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Community of Graphic Novelists Research Paper


Introduction

The community of graphic artists is rather old. Since the day, when people invented cave art, the pictures that were supposed to render a specific message have been in use as one of the primary means of communicating an idea to someone.

The inventions of the 21st century have opened an entire pool of opportunities for artists: learning to draw has become accessible with video lessons and tutorials of all kinds. As a result, modern African American graphic novelists reside in the sanctuary of the Smithsonian American Art Museum (Smithsonian American Art Museum para. 2), the Detroit Institute of Arts (Detroit Institute of Arts para. 1), etc. and represent a rather mixed yet very large community.

Annotated Bibliography

Katz, Wendy. “Robert S. Duncanson, Race, and Auguste Comte’s Positivism in Cincinnati.” African American Studies 53.1 (2014), 79–115. Print.

It will be safe to say that the tradition of the African Amrican art stems from the 19th century, when Robert S. Duncanson defined the very essence of the phenomenon and embraced the idea of reconciling with nature in his works. The conflict of nature vs. nurture would later on become the trademark of the works made by the members of the African American painters community and its key tradition.

The second yet nonetheless essential tradition of the African American graphic art concerns its folk roots. A range of Black painters chose what is identified as folk painting and represents a challenge to the style-over-substance approach, which is currently cultivated and encouraged among American and European artists. This peer reviewed source will help identify the major stages in the evolution of the African American art.

Agnello, Richard. “Race and Art: Prices for African American Painters and Their Contemporaries.” Journal of Black Studies 41.1(2010), 56–70.

The incorporation of religious themes can be viewed as another feature that is characteristic of the African American artists and their approach towards painting. In the context of any other realm, such elements as religion related themes and the idea of returning to nature might seem somewhat incompatible; however, in the African American paintings, these two concepts supplement each other perfectly; the unique air of spirituality, which every single artwork made by the member of the African American painters community is a graphic example of.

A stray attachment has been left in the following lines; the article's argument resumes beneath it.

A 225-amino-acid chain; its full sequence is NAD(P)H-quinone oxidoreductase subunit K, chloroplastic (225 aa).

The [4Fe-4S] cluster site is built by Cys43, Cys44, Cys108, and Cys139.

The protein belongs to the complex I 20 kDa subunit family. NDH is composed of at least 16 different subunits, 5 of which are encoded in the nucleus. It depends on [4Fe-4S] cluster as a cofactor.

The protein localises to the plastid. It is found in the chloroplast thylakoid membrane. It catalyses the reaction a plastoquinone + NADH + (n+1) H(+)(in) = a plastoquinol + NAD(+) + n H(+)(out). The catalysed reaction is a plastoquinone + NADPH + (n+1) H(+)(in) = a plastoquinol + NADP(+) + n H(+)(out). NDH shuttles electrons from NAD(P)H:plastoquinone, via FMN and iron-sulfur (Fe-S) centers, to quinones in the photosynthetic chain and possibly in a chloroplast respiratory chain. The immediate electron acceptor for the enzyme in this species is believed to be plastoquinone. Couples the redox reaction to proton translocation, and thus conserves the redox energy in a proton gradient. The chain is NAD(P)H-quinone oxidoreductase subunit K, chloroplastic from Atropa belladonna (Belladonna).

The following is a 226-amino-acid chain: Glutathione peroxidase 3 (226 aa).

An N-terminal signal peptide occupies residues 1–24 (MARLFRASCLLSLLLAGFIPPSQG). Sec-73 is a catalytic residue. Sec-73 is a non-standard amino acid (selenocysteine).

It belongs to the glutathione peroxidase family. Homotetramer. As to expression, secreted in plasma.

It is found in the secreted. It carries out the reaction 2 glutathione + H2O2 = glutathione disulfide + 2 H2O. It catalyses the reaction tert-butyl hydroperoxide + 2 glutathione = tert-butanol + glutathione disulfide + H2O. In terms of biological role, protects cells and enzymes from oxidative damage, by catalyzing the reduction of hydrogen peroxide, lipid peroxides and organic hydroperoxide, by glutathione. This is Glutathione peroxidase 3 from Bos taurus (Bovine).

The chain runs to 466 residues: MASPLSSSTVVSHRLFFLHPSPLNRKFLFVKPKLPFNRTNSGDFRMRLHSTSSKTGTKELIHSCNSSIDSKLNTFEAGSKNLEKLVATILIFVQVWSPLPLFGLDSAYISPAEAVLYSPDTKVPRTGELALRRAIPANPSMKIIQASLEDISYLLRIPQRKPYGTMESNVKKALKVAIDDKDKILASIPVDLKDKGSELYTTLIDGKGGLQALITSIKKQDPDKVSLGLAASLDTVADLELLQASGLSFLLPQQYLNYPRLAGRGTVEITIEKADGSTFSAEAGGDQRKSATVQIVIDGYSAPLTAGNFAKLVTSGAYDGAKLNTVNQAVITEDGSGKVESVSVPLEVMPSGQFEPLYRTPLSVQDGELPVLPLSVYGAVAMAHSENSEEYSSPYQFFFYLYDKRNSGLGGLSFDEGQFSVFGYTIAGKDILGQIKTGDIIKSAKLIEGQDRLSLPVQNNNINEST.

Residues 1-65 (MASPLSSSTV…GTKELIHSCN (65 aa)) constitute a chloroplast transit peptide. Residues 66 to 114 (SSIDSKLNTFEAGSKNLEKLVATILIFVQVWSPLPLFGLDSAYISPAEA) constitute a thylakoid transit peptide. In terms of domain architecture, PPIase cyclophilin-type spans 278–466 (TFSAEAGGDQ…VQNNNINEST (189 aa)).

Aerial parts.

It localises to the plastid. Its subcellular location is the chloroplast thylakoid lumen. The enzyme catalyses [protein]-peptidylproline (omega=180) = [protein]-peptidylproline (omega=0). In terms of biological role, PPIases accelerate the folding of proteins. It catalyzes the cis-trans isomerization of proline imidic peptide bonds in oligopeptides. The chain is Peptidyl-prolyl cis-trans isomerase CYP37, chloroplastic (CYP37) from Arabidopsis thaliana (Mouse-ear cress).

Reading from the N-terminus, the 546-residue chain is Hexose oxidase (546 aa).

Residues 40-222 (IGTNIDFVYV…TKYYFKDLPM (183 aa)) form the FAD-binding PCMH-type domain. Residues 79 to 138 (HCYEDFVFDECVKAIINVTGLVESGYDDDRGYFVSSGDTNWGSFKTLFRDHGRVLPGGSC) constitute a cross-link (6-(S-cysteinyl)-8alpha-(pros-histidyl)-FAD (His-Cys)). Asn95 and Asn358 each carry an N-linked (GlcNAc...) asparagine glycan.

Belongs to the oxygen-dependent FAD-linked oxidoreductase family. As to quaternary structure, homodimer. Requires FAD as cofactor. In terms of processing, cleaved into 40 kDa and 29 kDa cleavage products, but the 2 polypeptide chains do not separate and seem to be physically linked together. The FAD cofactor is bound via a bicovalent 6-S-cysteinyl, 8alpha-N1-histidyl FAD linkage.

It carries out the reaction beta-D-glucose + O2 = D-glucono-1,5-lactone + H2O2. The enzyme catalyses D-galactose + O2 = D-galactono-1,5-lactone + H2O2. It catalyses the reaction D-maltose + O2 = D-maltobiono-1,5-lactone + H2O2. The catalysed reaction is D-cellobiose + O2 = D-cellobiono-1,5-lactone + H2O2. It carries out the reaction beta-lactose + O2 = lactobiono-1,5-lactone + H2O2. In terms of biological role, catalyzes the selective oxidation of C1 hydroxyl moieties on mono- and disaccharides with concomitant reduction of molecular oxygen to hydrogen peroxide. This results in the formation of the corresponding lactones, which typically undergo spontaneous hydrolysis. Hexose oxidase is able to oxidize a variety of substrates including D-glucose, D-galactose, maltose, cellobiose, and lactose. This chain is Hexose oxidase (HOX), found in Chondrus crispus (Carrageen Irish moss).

At the same time, these works create the premises for an introspective into the viewer’s self and the possibility for a spiritual growth through locating balance between nature and nurture and the reconciliation with the former. Another trustworthy resource, this article will allow for a deeper insight onto the cultural implications of the African American art.

Target Demographics and Issue

The three above-mentioned features of the African American graphic artists both make their community unique and help the rest of the members of the American society get in touch with the Black culture, embracing its rich and incredibly powerful imagery, vast and significant concepts and unbelievably deep philosophic framework that it lies on.

Since the current African American community of artists incorporates both a retrospective into the origin of the African American culture and the current tendencies of its development, it creates a specific continuity, the study of which will reveal more about the development of the African American art and its effect on art in a more general, global sense.

Identification

As far as the primary informants of the research are concerned, it will be reasonable to interview the African American young people, who have chosen art as their career and are now using Deviantart as the so-called “museum” for exhibiting their art works. In addition to interviews, an ethnographic analysis will be carried out to determine the influence of the previous African American graphic artists on the ones of the 21st century.

Works Cited

Agnello, Richard. “Race and Art: Prices for African American Painters and Their Contemporaries.” Journal of Black Studies 41.1(2010), 56–70.

Detroit Institute of Arts. “The General Motors Center for African American Art.” DIA. 2014. Web.

Katz, Wendy. “Robert S. Duncanson, Race, and Auguste Comte’s Positivism in Cincinnati.” African American Studies 53.1 (2014), 79–115. Print.

Smithsonian American Art Museum. “Online Exhibitions.” Smithsonian American Art Museum and the Renwick Gallery. 2014. Web.

This Research Paper on Community of Graphic Novelists was written and submitted by user Aarav O. to help you with your own studies. You are free to use it for research and reference purposes in order to write your own paper; however, you must cite it accordingly.

Aarav O. studied at The New School, USA, with average GPA 3.76 out of 4.0.

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Reference

O., A. (2020, March 23). Community of Graphic Novelists [Blog post]. Retrieved from https://ivypanda.com/essays/community-of-graphic-novelists/

Work Cited

O., Aarav. "Community of Graphic Novelists." IvyPanda, 23 Mar. 2020, ivypanda.com/essays/community-of-graphic-novelists/.

1. Aarav O. "Community of Graphic Novelists." IvyPanda (blog), March 23, 2020. https://ivypanda.com/essays/community-of-graphic-novelists/.


Bibliography


O., Aarav. "Community of Graphic Novelists." IvyPanda (blog), March 23, 2020. https://ivypanda.com/essays/community-of-graphic-novelists/.

References

O., Aarav. 2020. "Community of Graphic Novelists." IvyPanda (blog), March 23, 2020. https://ivypanda.com/essays/community-of-graphic-novelists/.

References

O., A. (2020) 'Community of Graphic Novelists'. IvyPanda, 23 March.

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